It is not possible to pinpoint the exact time of these borrowings, but there are indications of upper and lower limits. Parallels such as K a:m ‘hot cereal; thick rice soup’ and Ainu amam ‘cereal grain or rice’ suggest that the borrowing occurred later than the introduction of cereal cultivation to the Korean pensinsula (i.e. after 3500 BC) and probably after the introduction of rice cultivation (i.e. after 1500 BC). Most Korean–Ainu lookalikes described above lack a potential Japanese parallel, and if there is a Japanese cognate (e.g. J yama ‘mountain’), the Ainu forms are semantically or formally closer to the Korean lookalike than to its Japanese cognate. This suggests that the contacts between Koreanic and Ainuic speakers took place after the separation between Japonic and Koreanic (i.e. after 2000 BC) and without intermediary Japonic speakers. As far as the upper time limit is concerned, the contacts must pre-date the Ainu migration to Sakhalin in the thirteenth century AD (Hudson, 2017) because the Ainu words have cognates in Sakhalin Ainu. Moreover, they pre-date the time of the Old Japanese Manyōshū poetry (i.e., AD 500–759) because some of the Ainu loanwords have in turn been transmitted into Old Japanese (e.g. (1) Ainu náy ‘river’ → OJ na ‘river’; (2) Ainu ‘dry land, shore’ → OJ ya ‘shore’). The relative lack of Japanese intermediate loans suggests that the Ainuic and Koreanic speakers were in direct contact, probably at a time before the spread of Japonic speakers over the Japanese Islands (i.e., before 200 BC). Therefore, the prehistoric contact between Koreanic and Ainuic speakers presumably took place on the Japanese archipelago between 1500 and 200 BC, in Late–Final Jōmon contexts.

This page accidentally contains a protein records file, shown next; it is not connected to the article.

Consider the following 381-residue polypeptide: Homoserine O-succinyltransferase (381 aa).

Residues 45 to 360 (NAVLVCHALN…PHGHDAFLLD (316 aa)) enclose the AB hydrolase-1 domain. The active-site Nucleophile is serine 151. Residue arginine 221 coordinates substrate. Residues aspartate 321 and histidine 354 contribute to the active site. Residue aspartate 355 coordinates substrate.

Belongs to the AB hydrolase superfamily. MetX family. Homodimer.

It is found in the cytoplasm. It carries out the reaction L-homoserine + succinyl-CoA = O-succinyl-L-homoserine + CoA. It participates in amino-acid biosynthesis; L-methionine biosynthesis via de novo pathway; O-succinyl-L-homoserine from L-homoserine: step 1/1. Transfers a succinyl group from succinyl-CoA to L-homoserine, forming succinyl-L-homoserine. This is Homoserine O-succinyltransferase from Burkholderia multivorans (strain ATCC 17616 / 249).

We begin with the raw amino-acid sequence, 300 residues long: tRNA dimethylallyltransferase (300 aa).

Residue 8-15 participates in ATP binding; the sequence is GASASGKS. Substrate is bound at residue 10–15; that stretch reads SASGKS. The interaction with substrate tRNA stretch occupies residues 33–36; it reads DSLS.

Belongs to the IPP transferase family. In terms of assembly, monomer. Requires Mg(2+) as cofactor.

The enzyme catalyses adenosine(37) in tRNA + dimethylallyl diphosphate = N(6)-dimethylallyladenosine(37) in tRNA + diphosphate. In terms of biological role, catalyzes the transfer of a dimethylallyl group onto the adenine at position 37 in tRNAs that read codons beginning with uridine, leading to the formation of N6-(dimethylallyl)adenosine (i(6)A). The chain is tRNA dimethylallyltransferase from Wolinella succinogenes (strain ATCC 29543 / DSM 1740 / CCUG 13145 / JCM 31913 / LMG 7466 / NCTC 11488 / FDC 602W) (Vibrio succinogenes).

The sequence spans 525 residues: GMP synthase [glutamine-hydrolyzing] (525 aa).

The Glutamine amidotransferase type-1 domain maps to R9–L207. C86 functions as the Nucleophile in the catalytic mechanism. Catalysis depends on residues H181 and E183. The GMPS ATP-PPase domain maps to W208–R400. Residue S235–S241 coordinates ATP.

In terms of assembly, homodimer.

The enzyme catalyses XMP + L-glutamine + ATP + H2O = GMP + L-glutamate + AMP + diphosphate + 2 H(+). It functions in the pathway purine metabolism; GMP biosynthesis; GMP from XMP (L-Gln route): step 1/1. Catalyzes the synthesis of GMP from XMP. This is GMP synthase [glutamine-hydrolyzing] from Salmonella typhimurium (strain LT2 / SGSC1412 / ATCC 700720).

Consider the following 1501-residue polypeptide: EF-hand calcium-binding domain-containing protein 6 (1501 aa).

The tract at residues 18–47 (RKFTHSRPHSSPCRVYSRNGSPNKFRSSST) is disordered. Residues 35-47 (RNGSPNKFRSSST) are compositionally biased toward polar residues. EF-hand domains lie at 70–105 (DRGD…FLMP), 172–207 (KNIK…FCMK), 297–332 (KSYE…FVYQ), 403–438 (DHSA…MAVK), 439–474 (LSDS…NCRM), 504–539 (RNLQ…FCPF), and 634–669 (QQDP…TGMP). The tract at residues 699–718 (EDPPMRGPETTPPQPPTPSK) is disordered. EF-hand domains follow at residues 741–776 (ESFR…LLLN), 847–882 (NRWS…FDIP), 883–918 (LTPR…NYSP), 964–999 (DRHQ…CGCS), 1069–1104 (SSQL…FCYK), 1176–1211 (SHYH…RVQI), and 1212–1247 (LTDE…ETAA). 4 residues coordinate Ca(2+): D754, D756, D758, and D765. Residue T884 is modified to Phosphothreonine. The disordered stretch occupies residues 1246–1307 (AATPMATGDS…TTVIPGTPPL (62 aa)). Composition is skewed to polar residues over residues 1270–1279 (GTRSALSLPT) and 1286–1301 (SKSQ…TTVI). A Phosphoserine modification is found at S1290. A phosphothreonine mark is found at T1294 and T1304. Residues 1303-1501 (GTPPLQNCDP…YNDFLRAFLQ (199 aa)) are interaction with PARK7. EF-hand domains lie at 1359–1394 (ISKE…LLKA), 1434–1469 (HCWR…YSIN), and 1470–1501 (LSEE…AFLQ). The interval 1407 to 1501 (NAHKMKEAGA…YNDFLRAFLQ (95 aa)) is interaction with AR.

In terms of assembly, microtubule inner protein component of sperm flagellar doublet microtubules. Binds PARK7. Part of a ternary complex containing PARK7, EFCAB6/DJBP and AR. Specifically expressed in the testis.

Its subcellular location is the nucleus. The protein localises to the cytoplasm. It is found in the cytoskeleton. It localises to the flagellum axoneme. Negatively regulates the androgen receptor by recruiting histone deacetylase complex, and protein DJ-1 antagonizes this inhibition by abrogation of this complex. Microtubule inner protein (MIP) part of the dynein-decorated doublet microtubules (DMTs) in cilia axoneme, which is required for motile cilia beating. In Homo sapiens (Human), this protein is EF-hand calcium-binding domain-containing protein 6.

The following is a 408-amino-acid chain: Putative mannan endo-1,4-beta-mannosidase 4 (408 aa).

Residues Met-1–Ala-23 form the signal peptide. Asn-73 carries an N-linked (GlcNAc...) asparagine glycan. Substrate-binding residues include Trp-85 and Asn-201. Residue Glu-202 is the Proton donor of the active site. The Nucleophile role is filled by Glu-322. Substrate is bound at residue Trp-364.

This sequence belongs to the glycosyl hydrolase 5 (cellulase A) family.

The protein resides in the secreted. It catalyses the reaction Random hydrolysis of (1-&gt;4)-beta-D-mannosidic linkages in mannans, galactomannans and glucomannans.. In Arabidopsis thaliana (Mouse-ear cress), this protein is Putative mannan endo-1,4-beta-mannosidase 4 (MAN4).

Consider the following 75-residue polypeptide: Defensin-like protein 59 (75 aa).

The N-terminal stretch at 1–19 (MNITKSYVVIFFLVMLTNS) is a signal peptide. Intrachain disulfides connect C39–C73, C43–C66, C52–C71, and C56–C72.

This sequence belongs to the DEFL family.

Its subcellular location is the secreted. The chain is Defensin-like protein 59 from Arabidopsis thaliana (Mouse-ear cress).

Using Heggarty’s (2007) proposal that Quechua formed a lingua franca for the Inca empire, Jennings (2011, p. 129) suggests that one feature of ancient globalisations might be the development of such bridge languages. Here, however, we do not find any evidence for a Jōmon lingua franca as the limited body of around ten potential borrowings from Koreanic into Ainuic only implies low to moderate contact between ancestral speakers of Korean and Ainu. Given the limited intensity of the contacts (mainly nouns, some inflected verb forms, plus cultural vocabulary) and the cultural sphere of the vocabulary, it is more parsimonious to see these borrowings within a restricted context of trade and cultural exchange. We hypothesise that some Late–Final Jōmon Ainuic speakers, familiarising themselves with Koreanic for the purpose of cultural exchange and trade, were responsible for introducing Koreanic words into Ainuic.